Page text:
Quote:
allowing code run within the browser to access the graphics hardware directly
Quote:
Originally Posted by Shagbag
OMG. No security concerns there then.

lol yeh.. well what I don't like about it- is let's say everyone and thier grandma decides it's a good idea to use the gpu in their scripts.. like the card I have kicks down into low power mode in 2d and kicks up when needed- It's a good feature.. I could see it getting stuck running balls out all the time for this

I could block it I'm sure, but what about the average joe- who's botnet ready.. actually that should be a standard term- botnet ready.. they should be forced to put it on all pre-builts and it comes with a red rubber stamp so they can stamp it on their forehead :o they should probably leave this in the hands of plugins like flash
kieran 9th August 2009, 14:46 Quote
Allowing javascript direct access to graphics hardware is not a security risk with graphics hardware the way it works at the moment. The only way I could see that you might find a security flaw is in a shader program but that would be dark black magic indeed.

WebGL for the next few years at least is going to be very very slow - although you get direct access to the opengl functions, doing the number of function calls required to fill the graphics pipeline is a long way off in Javascript at the speed it runs at now.

O3D does some interesting Javascript-specific things to speed up this operation and allows you do create rich 3d applications in Javascript now. You may all cry that we're going to see more irritating spam in our browsers as a result as this, but we're also going to see a quantum leap in the sorts of games that run in browser windows, and potentially some much more immersive websites with pixel shaders generating amazing rollover effects and suchlike.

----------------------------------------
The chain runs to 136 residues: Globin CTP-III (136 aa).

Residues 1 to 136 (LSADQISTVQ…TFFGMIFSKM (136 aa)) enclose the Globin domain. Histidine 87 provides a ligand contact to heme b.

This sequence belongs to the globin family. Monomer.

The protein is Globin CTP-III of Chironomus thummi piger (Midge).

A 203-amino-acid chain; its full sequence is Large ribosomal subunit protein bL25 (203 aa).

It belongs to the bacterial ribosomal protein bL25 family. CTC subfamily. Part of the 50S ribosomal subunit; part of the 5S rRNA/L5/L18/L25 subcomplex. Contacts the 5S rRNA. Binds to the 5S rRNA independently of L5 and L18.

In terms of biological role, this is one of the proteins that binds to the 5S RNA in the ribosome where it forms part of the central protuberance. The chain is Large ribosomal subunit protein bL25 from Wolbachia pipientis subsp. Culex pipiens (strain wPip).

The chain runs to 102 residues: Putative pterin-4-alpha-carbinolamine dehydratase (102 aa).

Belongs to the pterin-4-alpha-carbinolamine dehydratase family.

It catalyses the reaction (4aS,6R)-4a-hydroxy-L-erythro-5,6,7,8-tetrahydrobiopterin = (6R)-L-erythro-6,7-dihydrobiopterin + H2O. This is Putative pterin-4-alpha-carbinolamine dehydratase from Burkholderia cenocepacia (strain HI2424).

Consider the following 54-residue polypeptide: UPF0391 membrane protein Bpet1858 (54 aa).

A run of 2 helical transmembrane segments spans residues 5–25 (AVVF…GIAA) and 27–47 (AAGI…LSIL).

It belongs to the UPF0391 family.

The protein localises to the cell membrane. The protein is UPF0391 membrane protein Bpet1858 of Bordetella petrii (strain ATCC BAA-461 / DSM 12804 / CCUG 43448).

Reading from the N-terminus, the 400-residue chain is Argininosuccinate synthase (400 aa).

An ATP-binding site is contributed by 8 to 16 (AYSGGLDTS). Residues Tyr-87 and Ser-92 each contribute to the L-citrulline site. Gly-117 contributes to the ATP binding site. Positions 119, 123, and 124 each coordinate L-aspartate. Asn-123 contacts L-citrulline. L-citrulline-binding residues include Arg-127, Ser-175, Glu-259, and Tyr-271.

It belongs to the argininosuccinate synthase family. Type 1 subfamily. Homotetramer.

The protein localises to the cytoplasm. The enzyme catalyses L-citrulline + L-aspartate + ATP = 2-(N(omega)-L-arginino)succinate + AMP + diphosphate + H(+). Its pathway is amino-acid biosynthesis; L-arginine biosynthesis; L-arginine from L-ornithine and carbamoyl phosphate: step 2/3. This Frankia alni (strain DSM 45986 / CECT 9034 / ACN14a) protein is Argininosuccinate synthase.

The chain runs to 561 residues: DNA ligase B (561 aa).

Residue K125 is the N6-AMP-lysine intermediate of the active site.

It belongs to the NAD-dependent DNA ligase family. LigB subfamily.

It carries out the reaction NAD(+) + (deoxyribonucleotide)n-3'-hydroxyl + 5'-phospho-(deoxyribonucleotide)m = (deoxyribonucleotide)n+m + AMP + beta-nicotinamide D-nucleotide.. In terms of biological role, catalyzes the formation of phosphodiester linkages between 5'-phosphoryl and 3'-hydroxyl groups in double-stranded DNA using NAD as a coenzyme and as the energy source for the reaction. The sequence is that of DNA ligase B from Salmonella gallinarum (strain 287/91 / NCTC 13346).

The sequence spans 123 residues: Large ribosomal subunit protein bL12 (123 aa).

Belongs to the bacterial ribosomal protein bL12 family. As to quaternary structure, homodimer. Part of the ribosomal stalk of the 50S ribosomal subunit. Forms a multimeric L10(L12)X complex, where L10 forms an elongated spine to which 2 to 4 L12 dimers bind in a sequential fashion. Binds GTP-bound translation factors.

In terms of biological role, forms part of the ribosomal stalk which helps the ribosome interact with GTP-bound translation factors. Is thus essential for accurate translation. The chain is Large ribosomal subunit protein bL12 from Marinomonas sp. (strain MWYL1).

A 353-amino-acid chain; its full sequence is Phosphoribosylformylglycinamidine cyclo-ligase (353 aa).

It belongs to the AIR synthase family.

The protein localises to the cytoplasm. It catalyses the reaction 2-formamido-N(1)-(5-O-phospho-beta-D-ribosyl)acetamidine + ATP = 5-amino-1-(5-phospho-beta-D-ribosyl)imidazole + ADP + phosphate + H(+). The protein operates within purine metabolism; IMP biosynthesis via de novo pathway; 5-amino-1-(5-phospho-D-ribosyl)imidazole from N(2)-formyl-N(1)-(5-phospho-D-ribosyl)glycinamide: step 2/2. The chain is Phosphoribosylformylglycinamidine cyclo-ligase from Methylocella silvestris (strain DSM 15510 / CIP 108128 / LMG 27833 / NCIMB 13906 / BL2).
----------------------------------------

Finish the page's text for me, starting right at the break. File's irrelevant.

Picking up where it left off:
Shagbag 12th August 2009, 16:58 Quote
Quote:
Allowing javascript direct access to graphics hardware is not a security risk with graphics hardware the way it works at the moment.
I disagree. Allowing any javascript to run on your PC is a security risk. NoScript is one of the most popular Firefox extensions available. Allowing direct access to the graphics hardware opens up the attack surface even further. Depending upon any bugs in the kernel and/or driver code, this may result in privilege escalation. Furthermore, manufacturers may not have any incentive to fix these faulty binary blobs (eg. IE ActiveX, Adobe Flash) resulting in the creation of "bot-nets on steroids".
Wiz 20th October 2009, 19:42 Quote
Quote:
Originally Posted by Shagbag
OMG. No security concerns there then.

OMG did you ever tried shaders trough glsl ? One infinite loop, and the only thing to do is pressing the reset button.
Mraedis 6th May 2010, 11:42 Quote
Quote:
Originally Posted by Wiz
OMG did you ever tried shaders trough glsl ? One infinite loop, and the only thing to do is pressing the reset button.

What is sarcasm?